Serious abuses still rampant, says report
Legal progress made, but accountability remains week
The Philippines made progress in promoting human rights legislation last year but has still "failed to address impunity for the most serious abuses," Human Rights Watch (HRW) said in its 2013 World Report released on Friday.
"On prosecuting rights abusers [the Philippine government] needs to walk the walk, not just talk the talk," said Brad Adams, HRW director for Asia, in a statement.
The report acknowledged as "significant" the adoption of landmark human rights legislation last year, including the passage of a controversial reproductive health law.
President Benigno Aquino also enacted a law criminalizing enforced disappearances. On January 18, he also signed legislation aimed at protecting domestic workers.
The HRW report, however, noted that these gains could be cancelled out by the government’s failure to make significant progress in holding security forces accountable for serious abuses.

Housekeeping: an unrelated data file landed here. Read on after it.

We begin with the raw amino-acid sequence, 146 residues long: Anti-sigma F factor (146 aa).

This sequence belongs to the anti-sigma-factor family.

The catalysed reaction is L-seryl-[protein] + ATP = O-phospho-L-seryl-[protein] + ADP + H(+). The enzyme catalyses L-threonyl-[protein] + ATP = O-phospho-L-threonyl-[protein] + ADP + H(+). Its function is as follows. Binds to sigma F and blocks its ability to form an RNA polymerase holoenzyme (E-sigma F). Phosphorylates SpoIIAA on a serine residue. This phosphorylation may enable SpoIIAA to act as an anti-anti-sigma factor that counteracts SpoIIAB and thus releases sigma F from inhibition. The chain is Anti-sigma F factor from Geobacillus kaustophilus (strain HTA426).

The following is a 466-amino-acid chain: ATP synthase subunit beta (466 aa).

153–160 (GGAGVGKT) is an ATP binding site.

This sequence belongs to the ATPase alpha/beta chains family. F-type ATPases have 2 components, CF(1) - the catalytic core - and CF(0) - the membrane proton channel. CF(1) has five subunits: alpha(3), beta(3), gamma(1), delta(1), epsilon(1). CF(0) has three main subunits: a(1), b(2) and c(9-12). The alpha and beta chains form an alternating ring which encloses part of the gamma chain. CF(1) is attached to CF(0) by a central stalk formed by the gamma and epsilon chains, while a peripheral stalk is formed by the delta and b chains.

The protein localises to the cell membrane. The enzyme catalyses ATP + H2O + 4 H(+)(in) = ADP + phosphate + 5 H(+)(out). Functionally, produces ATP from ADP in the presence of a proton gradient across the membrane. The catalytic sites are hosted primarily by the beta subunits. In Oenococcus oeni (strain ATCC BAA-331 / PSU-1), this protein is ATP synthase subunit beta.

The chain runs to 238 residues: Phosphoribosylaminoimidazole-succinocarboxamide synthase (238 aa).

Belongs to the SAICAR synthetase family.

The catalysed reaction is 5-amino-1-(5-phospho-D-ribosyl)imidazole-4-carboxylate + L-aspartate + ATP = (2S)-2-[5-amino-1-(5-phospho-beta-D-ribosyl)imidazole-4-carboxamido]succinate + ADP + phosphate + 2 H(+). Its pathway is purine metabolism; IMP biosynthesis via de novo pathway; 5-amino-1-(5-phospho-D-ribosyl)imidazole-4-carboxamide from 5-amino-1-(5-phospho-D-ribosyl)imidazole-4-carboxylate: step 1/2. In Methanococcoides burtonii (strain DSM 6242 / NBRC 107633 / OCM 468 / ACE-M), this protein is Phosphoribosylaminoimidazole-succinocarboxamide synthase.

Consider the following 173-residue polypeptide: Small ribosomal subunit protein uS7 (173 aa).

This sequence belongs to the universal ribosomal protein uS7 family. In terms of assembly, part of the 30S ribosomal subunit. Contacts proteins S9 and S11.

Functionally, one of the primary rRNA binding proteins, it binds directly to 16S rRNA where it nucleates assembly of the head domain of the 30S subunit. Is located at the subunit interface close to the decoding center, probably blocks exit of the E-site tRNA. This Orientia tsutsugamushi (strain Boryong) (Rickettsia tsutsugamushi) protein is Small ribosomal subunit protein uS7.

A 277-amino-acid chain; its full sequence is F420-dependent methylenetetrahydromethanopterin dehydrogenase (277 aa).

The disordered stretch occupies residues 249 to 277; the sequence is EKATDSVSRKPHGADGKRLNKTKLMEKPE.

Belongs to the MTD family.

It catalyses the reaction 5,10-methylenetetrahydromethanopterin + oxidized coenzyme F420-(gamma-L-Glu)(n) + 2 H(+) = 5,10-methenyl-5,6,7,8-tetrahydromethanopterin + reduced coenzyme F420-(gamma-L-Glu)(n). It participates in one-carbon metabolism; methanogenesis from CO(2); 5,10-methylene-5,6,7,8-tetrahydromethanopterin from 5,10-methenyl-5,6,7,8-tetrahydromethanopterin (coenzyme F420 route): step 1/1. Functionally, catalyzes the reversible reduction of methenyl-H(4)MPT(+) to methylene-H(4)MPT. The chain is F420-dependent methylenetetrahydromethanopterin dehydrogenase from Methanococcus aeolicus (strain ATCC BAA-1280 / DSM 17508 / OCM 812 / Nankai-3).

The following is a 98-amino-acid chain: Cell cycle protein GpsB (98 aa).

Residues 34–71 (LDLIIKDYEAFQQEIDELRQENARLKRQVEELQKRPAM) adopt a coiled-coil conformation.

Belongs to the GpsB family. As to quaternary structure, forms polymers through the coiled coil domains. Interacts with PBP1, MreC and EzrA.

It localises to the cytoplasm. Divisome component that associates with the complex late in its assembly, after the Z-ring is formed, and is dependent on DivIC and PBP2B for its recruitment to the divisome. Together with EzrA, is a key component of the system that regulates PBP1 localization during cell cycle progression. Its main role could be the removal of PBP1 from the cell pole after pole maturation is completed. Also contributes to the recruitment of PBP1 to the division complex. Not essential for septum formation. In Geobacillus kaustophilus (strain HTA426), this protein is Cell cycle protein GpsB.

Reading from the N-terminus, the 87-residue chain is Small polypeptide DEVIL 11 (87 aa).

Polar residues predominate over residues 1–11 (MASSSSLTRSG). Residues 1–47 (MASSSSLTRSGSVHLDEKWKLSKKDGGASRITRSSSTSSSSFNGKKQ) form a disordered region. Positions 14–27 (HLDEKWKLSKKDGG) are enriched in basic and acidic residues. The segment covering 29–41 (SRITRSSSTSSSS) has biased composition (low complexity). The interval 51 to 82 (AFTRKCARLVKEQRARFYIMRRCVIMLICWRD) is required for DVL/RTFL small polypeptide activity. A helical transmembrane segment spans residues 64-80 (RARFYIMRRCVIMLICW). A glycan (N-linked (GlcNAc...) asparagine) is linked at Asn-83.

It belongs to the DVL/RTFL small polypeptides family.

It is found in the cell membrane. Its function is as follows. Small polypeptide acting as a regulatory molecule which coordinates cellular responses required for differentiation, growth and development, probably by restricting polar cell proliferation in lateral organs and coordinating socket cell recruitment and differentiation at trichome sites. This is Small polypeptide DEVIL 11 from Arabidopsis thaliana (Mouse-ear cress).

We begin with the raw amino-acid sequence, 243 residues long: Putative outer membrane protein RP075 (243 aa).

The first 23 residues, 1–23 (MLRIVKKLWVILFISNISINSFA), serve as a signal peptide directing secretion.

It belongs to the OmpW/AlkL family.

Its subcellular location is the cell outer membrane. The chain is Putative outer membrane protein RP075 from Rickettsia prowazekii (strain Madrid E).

The report, which assesses progress on human rights during the past year in more than 90 countries, also described an increasing number of threats and attacks on environmental and anti-mining activists by security forces as alarming.
At least 114 cases of extrajudicial killings have been reported since Aquino came to office in June 2010, although the number of reported cases last year was just 13.
HRW said the government has made little progress in prosecuting cases of extrajudicial killings, enforced disappearances and torture.
Since 2001, hundreds of leftist activists, journalists, rights defenders and clergy have been killed, allegedly by members of the military and police.
"If 2012 was the year for new laws promoting human rights, then 2013 should be the year for effective action," Adams said.
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